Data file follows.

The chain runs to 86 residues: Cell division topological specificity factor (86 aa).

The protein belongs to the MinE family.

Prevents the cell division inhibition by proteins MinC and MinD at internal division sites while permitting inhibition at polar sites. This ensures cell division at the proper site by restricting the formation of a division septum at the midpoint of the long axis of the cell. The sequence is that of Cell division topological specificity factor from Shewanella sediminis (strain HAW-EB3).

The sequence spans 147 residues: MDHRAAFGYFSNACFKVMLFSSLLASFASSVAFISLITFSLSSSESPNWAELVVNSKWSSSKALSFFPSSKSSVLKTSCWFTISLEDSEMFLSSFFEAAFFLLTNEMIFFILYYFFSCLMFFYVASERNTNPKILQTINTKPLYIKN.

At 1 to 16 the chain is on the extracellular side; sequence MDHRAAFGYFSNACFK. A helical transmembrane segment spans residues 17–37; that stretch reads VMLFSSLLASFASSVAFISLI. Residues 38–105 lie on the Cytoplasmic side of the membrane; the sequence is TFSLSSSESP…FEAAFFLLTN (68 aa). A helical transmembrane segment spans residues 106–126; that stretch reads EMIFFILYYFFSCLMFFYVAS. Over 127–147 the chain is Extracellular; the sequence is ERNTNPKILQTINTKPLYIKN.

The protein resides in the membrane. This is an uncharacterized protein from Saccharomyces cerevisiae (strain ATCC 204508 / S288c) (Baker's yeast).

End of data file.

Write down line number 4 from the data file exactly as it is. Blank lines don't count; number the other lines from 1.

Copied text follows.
The sequence spans 147 residues: MDHRAAFGYFSNACFKVMLFSSLLASFASSVAFISLITFSLSSSESPNWAELVVNSKWSSSKALSFFPSSKSSVLKTSCWFTISLEDSEMFLSSFFEAAFFLLTNEMIFFILYYFFSCLMFFYVASERNTNPKILQTINTKPLYIKN.